Barb "staggering" instead of swimming??

  1. Nickibaby Initiate Member

    My long tailed male rosy barb is swimming differently all of a sudden. I just keep thinking he looks like he is drunk. Equilibrium? It's like he is slightly tilted and wobbly. It looks like his breathing is slightly labored with just a bit of gill flaring. Other than that he seems totally fine. I did some research and thought maybe swim bladder disease. I have been feeding him a pea a day but this is the fourth day and he seems less tilted but just as wobbly.
     
  2. Jaysee Fishlore Legend Member

    I saw you have a thread going about water quality - that would be a factor. It does not sound like swim bladder to me.

    Have you been doing any water changes? That's always the first thing to do when you are concerned there's a problem.
     

  3. Nickibaby Initiate Member

    I had been having a water quality issue but the water has finally cycled I believe. That's why I am confused about him acting funny now. He was fine thru all the high ammonia and now that all the levels are great he's acting sick.

    I was doing 25% water changes with Prime daily until the ammonia finally zeroed. The levels have been holding at optimum levels for 5 days now. I figured I should hold on water change for a few days as long as ammonia did not raise.
     
  4. Nickibaby Initiate Member

    Long story short, It has been over 3 mos. Since I started my tank but had an ICH outbreak leading to popeye problems leading to fungus so medications used kept interrupting my cycle. This barb showed no signs of sickness thru the whole ordeal and finally I think I have things resolved and now he gets sick. Oy Vey!
     

  5. Jaysee Fishlore Legend Member

    I'm glad to hear that the tank is now cycled, but that all takes a toll on the fish. Some more than others.

    I'm not that good with pathology, so perhaps someone else will have more to say about it.
     
  6. Nickibaby Initiate Member

    Today he is really just the same. He is still eating at least. Anyone?
     
  7. jdhef Moderator Moderator Member

    I had an Odessa Barb that started swimming funny. It got to where he would just be doing loops and swimming erratically all over the tank. It took a while, but he finally died. I'm not sure what it was, but it looked like what you would expect a central nervous system problem to look like (if fish actually get central nervous system problems).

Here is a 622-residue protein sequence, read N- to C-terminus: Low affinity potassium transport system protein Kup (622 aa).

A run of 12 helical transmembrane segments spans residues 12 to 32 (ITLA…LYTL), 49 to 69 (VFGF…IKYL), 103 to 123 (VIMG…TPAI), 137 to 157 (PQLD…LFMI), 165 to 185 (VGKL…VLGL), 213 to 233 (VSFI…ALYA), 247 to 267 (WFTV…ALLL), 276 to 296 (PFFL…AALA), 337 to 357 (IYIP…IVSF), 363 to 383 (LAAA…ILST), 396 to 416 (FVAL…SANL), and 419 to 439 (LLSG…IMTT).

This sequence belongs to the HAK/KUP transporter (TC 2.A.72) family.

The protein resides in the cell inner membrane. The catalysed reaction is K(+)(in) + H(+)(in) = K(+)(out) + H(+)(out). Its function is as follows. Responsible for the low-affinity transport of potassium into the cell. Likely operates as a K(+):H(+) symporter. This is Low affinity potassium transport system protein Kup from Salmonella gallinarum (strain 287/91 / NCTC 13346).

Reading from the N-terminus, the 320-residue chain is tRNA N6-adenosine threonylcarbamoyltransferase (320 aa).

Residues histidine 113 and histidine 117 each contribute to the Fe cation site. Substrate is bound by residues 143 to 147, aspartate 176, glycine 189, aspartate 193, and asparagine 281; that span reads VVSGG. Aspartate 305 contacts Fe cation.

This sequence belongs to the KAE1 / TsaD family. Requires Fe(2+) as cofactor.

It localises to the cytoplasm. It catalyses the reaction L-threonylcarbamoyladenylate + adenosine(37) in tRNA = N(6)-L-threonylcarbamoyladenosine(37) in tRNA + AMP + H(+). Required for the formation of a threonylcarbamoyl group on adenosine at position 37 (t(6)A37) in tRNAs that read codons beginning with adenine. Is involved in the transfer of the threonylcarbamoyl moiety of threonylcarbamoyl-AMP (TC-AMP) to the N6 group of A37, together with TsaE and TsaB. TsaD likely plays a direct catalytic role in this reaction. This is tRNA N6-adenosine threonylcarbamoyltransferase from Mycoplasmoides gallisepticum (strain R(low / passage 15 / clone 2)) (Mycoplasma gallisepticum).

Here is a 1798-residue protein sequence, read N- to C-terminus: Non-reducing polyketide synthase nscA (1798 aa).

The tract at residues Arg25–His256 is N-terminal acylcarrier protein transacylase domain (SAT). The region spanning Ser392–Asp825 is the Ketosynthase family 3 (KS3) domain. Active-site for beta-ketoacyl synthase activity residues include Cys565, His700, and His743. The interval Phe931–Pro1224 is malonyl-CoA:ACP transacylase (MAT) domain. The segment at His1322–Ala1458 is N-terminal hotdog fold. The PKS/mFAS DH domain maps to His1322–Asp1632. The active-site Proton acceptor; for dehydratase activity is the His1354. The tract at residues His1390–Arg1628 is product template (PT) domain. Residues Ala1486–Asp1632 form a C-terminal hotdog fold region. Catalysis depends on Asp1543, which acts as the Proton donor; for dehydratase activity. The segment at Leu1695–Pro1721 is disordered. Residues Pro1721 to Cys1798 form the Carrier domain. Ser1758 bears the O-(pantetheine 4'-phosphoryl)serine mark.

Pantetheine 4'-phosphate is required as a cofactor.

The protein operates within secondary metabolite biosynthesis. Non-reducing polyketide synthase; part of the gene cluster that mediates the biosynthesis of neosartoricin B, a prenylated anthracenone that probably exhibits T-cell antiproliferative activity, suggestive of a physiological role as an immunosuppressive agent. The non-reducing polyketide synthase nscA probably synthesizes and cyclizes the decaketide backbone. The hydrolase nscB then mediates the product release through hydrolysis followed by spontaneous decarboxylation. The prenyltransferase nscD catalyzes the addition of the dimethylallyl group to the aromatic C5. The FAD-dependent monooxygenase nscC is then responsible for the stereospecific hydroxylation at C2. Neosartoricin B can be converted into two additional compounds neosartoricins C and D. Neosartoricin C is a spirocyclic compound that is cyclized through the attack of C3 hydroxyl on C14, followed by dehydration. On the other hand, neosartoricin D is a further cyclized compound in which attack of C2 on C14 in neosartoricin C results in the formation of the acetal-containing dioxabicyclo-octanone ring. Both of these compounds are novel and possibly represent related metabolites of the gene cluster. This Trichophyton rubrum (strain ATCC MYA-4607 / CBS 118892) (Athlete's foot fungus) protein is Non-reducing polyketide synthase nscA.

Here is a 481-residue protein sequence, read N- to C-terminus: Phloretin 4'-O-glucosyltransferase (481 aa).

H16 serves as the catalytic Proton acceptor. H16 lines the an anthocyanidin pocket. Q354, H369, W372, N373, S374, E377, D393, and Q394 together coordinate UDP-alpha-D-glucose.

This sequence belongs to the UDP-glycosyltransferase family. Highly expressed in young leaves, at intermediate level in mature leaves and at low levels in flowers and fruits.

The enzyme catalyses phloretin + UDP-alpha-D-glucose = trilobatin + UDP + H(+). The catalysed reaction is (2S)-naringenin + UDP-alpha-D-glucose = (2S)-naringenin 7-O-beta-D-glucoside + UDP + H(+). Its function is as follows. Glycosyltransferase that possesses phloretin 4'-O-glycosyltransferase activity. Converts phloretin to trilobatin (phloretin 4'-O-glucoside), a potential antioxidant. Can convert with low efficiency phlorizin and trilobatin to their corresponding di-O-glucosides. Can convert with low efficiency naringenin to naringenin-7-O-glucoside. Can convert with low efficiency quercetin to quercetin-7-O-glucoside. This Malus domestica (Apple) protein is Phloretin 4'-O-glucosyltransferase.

Hopefully that is not the case with your Barb. All you can really do is keep the water parameters in check. I don't know of any meds that would seem appropriate.

    Best of luck!
     

  8. catsma_97504 Fishlore Legend Member

    I'm sorry your barb is not doing well. I agree with the above. A couple of months in an uncycled tank is very hard on fish. Those that manage to survive seem to have more health issues and die early IME.

    Other than the heavy breathing, are there any other changes? Red or purple gills, dark patches somewhere on the body? Anything?

    I suspect this is the result of ammonia or nitrite poisoning. With this in mind I recommend adding freshly minced garlic to his food. Take a clove of garlic and finely mince it. Mix a small amount with food and a drop of water. Store remaining in airtight container. Or, you could purchase Garlic Guard. Fish Vitamins might help heal as well.

    Continue to monitor water parameters closely. Keeping pristine conditions are critical with sick fish.

    Hopefully he will recover quickly and you can begin to enjoy your fish.
     
  9. Nickibaby Initiate Member

    I hope its not the case also Jd. hope he recovers quickly too Cat. Enjoying the tank would be nice:)

    I forgot to mention he was VERY pale. Almost total absence of color really but 2day he has silvered and brightened up a bit. Appetite still good, no patches, no purple /red (except that as he is breathing somewhat heavy they look a little redder I assumed it was because they were opening faster and wider?) gills. The water parameters in the quarantine tank are perfect, luckily. I still believe my main tank has finally cycled. Five full days with zero ammonia and all other levels perfect. I am so so so happy and relieved. I will be really bummed if the ammonia spikes again.

    Not sure if I should start a new thread. I apologize if I should have. Let me know and i will move it. What do u do about a very piggish fish that eats so much I am afraid it will eat itself to death. I'm not OVERfeeding but this zebra fish chases all the others off and eats most of the floating food
    (they are my only mostly top feeding fish). When u look at it from the side it looks totally full of food and it looks very fat. Not dropsy bulgy, just fat. Then the next morning she's not so fat but pigs out again. Should I worry?

    Thanks for all your help
     
  10. Nickibaby Initiate Member

    well, i dont think my barb is going to get any better. he eats, his color is back, his breathing seems fine now but he is still swimming funny. He swims slowly (and barbs are usually so frantic) and sometimes tilted. When he tries to turn quickly he almost does a back flip. like he is doing it upside down. I guess like jd said, maybe he will just always be this way now. I just wish I could figure out why.